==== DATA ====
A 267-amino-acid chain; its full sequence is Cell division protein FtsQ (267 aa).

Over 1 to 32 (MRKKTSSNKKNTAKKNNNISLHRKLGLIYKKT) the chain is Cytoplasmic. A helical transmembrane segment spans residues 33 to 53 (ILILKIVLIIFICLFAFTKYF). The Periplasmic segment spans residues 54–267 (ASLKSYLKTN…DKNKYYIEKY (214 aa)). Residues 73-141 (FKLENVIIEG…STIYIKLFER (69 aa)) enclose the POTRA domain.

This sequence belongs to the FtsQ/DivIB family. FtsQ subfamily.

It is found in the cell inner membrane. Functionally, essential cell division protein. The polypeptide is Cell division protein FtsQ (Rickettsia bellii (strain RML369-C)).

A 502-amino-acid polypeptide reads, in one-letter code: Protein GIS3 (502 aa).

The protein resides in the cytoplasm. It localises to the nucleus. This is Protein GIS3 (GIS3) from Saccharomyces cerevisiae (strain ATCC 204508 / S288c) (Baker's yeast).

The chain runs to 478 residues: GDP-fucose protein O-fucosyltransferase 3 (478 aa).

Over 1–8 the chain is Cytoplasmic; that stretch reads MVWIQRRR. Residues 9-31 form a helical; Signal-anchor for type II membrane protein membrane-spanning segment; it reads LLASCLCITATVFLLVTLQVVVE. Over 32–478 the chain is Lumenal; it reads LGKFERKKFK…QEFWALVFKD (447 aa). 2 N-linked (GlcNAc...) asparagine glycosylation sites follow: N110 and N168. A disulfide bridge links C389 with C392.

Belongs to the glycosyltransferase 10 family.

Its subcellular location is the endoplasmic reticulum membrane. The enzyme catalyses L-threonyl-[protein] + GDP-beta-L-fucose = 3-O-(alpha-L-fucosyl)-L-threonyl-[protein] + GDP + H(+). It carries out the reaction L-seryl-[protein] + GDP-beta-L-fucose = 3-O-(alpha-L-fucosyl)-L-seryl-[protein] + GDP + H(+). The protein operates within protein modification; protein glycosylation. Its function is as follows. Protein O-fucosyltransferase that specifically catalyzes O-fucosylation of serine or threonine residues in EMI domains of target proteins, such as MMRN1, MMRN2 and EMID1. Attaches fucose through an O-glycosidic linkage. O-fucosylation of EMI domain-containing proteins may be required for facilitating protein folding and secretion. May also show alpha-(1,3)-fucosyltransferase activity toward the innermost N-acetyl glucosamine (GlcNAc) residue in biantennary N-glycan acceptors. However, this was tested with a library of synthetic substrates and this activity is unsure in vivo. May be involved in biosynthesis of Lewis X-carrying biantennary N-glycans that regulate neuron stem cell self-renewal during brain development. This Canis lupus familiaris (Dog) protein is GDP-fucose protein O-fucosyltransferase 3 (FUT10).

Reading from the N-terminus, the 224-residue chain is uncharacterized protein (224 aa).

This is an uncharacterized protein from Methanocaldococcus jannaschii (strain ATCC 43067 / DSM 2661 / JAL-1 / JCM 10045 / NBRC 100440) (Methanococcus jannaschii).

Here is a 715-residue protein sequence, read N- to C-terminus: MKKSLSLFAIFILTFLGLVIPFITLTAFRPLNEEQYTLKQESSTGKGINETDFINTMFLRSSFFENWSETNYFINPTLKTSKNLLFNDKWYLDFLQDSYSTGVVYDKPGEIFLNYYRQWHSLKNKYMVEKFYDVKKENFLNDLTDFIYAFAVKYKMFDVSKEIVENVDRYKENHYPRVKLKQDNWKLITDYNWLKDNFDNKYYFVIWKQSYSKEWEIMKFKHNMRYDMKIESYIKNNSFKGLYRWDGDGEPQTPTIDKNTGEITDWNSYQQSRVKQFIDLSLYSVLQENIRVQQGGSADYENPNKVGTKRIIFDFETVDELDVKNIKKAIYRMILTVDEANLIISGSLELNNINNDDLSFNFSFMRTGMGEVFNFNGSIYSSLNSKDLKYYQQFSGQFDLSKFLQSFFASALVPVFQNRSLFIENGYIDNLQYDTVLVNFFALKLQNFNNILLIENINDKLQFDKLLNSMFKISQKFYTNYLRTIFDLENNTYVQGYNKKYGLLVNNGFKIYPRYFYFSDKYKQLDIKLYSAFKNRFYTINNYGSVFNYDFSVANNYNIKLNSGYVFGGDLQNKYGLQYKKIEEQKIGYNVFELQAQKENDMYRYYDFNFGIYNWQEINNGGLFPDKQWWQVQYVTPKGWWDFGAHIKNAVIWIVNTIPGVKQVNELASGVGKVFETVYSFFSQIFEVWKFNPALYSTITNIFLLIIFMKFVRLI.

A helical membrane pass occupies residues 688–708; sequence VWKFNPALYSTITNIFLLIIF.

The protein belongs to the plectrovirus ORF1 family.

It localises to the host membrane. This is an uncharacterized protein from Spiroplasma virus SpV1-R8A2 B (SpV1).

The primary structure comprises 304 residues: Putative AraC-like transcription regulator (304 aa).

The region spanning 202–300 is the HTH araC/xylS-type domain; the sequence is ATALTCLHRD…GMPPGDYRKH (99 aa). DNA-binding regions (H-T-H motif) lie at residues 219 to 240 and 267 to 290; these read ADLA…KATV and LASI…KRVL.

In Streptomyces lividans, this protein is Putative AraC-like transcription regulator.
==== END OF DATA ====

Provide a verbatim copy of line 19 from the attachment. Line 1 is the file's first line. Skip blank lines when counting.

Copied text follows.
In Streptomyces lividans, this protein is Putative AraC-like transcription regulator.